Foltsbrook Center for Nursing and Rehabilitation received 77 citations for violations of public health code between 2017 and 2021, according to New York State Department of Health records accessed on September 17, 2021. It has also received two fines totaling $12,000 since 2018. The Herkimer nursing home’s citations resulted from a total of six surveys by state inspectors. The violations they describe include the following:

1. The nursing home did not adequately protect residents from accidents. Under Section 483.25 of the Federal Code, nursing home residents have the right to an environment “as free of accident hazards as is possible” and with adequate supervision to prevent accidents. A June 2021 citation found that Foltsbrook Center for Nursing and Rehabilitation failed to ensure such. The citation specifically describes a a resident who microwaved soup and then spilled it on her legs, resulting in a second-degree burn described in the citation as a “non-healing wound.” In a later incident, the resident received reheated soup which spilled on her abdomen, resulting in blisters. According to the citation, the facility did not have any policy to ensure the safe reheating of foods, and there were no thermometers available in the unit for staff members to check the temperature of reheated foods. A plan of correction undertaken by the facility included the removal of microwaves from common areas.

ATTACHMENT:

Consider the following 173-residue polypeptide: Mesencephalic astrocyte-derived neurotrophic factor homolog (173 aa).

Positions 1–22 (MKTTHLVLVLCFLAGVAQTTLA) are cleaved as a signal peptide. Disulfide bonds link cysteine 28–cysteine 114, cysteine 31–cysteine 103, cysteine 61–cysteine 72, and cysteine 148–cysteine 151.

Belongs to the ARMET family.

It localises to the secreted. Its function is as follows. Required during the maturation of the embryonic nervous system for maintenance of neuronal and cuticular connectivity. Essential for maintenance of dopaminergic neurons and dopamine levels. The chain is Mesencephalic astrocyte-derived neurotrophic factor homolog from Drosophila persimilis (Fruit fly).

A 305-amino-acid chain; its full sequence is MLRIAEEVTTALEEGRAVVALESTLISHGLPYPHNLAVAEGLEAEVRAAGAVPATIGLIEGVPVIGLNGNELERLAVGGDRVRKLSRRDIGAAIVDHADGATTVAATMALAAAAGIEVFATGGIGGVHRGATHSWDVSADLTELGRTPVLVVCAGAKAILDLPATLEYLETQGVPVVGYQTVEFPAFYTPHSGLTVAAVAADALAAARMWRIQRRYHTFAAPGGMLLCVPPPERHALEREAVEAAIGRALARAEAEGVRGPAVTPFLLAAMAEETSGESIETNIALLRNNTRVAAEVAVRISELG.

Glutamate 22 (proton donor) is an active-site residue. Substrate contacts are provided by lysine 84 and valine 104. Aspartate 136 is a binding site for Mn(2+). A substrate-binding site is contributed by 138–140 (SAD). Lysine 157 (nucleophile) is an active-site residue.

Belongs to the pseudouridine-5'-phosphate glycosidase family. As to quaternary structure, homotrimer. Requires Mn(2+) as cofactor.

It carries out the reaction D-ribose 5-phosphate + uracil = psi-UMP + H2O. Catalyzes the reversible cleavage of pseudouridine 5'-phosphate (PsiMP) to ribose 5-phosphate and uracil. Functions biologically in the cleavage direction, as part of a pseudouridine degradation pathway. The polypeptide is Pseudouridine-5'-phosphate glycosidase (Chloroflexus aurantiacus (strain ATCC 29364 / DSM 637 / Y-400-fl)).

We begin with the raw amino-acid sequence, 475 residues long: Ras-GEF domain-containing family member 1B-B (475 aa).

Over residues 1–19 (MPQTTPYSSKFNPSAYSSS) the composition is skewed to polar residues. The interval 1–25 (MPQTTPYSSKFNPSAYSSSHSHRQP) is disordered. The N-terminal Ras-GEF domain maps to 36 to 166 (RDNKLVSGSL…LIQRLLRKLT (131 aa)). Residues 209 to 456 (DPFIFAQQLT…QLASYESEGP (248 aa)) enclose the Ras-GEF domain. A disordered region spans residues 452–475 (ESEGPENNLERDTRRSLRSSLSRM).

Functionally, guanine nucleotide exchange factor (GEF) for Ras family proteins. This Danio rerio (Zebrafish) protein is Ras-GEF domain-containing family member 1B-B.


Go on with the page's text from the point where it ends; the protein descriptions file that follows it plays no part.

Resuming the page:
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Thousands of Covid-19 nursing home deaths are being examined in order to address underlying issues.